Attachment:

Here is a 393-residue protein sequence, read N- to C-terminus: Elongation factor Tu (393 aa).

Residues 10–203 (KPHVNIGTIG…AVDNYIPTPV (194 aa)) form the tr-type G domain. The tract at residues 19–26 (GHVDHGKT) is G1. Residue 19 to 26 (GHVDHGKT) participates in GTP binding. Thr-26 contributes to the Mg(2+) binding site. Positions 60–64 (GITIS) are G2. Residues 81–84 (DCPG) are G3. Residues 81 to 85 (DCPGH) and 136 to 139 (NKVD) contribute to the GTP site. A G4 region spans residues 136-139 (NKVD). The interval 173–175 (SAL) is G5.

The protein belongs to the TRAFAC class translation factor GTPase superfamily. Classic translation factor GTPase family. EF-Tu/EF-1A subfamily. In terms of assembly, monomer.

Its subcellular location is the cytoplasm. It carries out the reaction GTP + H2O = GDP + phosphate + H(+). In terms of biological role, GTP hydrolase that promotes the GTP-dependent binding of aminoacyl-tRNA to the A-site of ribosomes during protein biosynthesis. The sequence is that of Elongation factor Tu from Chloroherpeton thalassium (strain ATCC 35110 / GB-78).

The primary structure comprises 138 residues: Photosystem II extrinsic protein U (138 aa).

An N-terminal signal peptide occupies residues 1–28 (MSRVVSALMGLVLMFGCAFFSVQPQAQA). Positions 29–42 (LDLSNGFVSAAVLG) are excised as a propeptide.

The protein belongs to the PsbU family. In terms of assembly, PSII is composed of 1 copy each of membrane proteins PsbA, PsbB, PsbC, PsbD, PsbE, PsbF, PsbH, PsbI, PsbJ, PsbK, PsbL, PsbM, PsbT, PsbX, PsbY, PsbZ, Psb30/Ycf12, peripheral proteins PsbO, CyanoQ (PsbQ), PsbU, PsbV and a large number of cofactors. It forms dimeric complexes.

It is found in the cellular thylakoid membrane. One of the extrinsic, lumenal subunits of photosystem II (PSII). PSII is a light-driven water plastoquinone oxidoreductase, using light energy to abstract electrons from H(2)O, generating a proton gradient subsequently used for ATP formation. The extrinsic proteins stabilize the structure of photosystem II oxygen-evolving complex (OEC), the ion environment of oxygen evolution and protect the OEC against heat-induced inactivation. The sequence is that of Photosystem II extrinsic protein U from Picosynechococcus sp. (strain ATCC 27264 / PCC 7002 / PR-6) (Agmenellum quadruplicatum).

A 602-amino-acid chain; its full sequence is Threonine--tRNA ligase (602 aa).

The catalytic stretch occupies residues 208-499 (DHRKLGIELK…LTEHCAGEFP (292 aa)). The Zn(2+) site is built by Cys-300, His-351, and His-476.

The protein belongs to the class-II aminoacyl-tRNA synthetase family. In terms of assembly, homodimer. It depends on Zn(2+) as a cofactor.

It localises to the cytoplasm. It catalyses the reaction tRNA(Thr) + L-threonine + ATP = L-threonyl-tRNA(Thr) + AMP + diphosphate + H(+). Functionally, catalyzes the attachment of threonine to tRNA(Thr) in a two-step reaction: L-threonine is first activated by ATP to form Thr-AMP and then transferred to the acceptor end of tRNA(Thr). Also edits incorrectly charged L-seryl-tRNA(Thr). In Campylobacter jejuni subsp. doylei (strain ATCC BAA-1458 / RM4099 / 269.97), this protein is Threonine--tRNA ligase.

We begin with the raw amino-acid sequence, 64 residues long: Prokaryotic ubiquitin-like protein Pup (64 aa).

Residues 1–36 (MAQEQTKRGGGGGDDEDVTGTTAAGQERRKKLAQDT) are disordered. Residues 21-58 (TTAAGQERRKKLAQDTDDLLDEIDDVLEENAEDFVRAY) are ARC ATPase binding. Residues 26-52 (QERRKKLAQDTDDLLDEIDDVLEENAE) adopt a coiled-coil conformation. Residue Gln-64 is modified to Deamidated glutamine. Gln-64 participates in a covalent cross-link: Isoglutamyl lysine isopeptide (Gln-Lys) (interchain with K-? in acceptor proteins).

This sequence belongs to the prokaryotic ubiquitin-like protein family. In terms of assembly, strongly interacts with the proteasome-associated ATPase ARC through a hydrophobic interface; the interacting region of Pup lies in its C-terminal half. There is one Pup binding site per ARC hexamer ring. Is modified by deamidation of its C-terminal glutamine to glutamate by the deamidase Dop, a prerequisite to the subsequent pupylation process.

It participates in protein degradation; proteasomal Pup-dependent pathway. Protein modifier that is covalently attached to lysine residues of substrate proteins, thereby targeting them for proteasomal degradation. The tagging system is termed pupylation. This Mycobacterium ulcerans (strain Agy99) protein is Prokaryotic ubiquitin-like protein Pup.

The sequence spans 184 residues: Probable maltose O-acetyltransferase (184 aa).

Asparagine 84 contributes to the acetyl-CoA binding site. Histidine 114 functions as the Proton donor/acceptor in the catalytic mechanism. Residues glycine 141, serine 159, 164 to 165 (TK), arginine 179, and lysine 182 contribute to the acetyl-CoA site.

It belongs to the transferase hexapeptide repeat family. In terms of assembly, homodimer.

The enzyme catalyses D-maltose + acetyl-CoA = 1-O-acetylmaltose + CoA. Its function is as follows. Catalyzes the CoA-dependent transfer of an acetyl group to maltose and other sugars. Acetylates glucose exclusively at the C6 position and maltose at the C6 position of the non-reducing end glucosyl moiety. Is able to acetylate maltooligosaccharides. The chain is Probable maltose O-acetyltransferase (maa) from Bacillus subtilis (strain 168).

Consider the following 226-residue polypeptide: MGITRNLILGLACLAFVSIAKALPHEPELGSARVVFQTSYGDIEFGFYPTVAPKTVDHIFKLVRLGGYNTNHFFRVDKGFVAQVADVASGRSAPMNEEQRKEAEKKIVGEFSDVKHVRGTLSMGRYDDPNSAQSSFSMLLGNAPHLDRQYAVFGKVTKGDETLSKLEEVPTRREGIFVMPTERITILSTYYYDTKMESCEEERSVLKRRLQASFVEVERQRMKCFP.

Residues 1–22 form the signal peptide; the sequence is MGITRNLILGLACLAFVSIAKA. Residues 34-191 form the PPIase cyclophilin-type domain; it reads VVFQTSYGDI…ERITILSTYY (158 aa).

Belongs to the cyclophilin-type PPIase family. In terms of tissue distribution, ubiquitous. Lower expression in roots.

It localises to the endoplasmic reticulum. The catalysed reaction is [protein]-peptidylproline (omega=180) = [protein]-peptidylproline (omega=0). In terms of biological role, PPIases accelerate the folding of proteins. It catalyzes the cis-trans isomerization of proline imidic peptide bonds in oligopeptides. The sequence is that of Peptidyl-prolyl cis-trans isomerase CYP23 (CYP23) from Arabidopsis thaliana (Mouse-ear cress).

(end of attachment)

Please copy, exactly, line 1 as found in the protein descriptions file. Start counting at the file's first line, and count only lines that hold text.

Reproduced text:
Here is a 393-residue protein sequence, read N- to C-terminus: Elongation factor Tu (393 aa).